Reichardt doesn't provide that answer, and it really doesn't matter. It's enough to know that one man is the yin to the yang of the other. A beautiful scene early in the film, when the men first reconnect, illustrates this. King-Lu invites Cookie to visit his shack for a drink then goes off to split wood for a fire, leaving Cookie standing alone in the threshold of his home. After a few second of awkward uncertainty, Cookie picks up a broom and starts sweeping the floor.

He's home.

It matters not whether the love the two men feel for each other is romantic or platonic. What is important is that each found something in the other that fills a void. As individuals they are flawed and empty; together they are complete.

Monday, June 29, 2020


Jon Stewart's "Irresistible," isn't a great flick. In fact, it's barely any good.

But that's because it's a direct, honest look at the current goings-on in the U.S.: our short-attention span culture, deep political divide, our lust (for money, fame, and power as much or more as for sex), and our desperation. Stewart holds a mirror up to our faces and makes us take a look.

It's not pretty, and it's not entertaining. But it's truth.

Here's the best review I can offer (with a hat-tip to my friend Donutbuzz who reminds us often that everybody knows):

Everybody knows that the dice are loaded
Everybody rolls with their fingers crossed
Everybody knows the war is over
Everybody knows the good guys lost
Everybody knows the fight is fixed
The poor stay poor, the rich get rich 
That's how it goes
Everybody knows
                          ~ Leonard Cohen

Saturday, May 09, 2020

The Way Back

Boston Celtic great Bill Russell: "Commitment separates those who live their dreams from those who live their lives regretting the opportunities they have squandered." 

UCLA legendary Coach John Wooden: "The more we become concerned over things we can't control, the less we will do with the things we can control."

There's something about team sports -- basketball in particular, I think -- that leads to social, emotional, and spiritual growth. To be successful, basketball players must rely on others. Michael Jordan, the greatest player of all time, could not have won college and NBA championships without trusting in, and relying on, teammates to fill their roles and enhance his. 

Basketball teaches lessons in small moments. No one learns a life lesson from the number of W's in their win and loss columns. Lessons are learned from the payoff of that extra effort you gave in practice, and from realizing that move the coach taught you to make in the paint really does work in the game. Basketball teaches that you can dribble and pass around almost all of the obstacles placed in the path of your life.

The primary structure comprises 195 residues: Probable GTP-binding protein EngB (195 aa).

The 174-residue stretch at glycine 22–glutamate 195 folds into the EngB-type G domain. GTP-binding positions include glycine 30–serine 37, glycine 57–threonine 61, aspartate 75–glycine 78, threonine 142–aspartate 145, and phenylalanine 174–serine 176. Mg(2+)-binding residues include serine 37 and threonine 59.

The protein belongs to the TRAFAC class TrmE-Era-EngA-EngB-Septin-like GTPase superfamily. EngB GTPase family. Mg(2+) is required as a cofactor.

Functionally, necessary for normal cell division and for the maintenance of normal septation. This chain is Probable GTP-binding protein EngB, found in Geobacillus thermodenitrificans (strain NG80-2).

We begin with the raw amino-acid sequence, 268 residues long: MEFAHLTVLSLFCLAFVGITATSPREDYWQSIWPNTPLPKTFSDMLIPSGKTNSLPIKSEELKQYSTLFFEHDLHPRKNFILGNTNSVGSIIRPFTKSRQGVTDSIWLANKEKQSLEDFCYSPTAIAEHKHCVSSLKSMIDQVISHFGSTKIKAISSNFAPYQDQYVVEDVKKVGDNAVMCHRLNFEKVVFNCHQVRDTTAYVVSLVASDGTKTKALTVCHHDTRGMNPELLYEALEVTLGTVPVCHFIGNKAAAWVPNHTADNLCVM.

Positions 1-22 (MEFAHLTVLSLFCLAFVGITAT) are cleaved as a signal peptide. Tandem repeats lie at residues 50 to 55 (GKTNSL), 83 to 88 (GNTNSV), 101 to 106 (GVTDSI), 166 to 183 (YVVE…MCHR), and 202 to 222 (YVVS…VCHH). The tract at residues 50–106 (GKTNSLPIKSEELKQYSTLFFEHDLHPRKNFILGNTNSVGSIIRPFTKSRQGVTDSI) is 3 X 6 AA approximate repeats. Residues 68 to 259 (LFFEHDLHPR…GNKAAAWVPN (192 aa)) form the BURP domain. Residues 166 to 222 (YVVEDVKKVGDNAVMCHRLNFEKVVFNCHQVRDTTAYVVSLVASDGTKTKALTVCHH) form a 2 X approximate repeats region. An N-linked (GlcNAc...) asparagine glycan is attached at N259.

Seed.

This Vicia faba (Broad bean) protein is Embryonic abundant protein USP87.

And when you encounter those few life obstacles around which you can't maneuver? Basketball teaches you to take a time-out, gulp a little Gatorade, then create a new plan of attack.

The Way Back, directed by Gavin O'Connor and starring Ben Affleck, is a simple story about a former superstar athlete who allows life challenges to dictate his decisions and actions. Affleck's Jack Cunningham is an adult stuck in a cycle of tragedy, regret, and self-loathing. 

He's allowed the angst he feels from things he can't control to overwhelm him so completely that he squanders the opportunities he created for himself. 

The Way Back isn't a great movie. The pace is a bit slow, and the plot pretty thin. Affleck's performance, however, is believable and consistent. The audience roots for the guy even while jeering the decisions he makes through most of the movie. The Way Back isn't a feel-good flick -- the ending isn't pretty, but it's satisfying. 

Sorta like life. 

Thursday, April 23, 2020

Tuesday, April 21, 2020

Uncut Gems


For a short time in my life I made a weekly bet or two [ahem] during football season. Even though my wagers were small-ish, the fact money was involved changed how I experienced the game.

Each week I cared less about the on-field athleticism and more about how the spread was moving. I bet big on the single game Thursday night so I knew going into multi-game-day Sunday if I could go big or should stay small. A win by my favorite team became less important than if I beat the spread. 

So I stopped. Cold turkey. 

I felt those old feelings while watching Uncut Gems. The desperation -- not to win, but to continue the thrill -- was evident from the first scene you see a conscious Howard Ratner (the first time you see him he's not conscious). It was suffocating, and the feeling drained me emotionally.

My  hand to God: when the movie ended Mrs. Film Geek said: "Can we watch something happy now so I don't have to go to bed feeling this way?" 

Sandler's got legit drama-movie game. And Julia Fox -- in her debut role, even -- is excellent. Uncut Gems isn't for everyone due to emotional intensity. But simply as a story, this flick is excellent.